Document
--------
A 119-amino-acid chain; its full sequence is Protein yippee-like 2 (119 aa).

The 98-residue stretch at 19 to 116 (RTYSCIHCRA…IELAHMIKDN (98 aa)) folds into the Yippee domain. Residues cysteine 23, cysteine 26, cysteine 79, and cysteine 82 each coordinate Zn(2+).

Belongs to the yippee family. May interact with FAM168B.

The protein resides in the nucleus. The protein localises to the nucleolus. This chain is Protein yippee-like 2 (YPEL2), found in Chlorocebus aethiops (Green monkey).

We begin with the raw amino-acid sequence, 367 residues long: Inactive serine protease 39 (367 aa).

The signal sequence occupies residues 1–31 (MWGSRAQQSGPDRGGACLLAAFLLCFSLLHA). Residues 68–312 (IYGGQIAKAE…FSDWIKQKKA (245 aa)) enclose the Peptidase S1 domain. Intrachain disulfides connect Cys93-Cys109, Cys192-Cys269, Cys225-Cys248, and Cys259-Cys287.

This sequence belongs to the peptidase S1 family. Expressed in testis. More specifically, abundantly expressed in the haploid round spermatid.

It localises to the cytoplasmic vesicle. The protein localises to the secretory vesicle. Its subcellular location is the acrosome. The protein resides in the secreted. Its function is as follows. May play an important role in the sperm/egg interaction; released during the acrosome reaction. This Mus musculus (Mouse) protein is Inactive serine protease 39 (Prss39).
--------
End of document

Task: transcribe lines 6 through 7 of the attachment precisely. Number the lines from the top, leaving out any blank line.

The signal sequence occupies residues 1–31 (MWGSRAQQSGPDRGGACLLAAFLLCFSLLHA). Residues 68–312 (IYGGQIAKAE…FSDWIKQKKA (245 aa)) enclose the Peptidase S1 domain. Intrachain disulfides connect Cys93-Cys109, Cys192-Cys269, Cys225-Cys248, and Cys259-Cys287.

This sequence belongs to the peptidase S1 family. Expressed in testis. More specifically, abundantly expressed in the haploid round spermatid.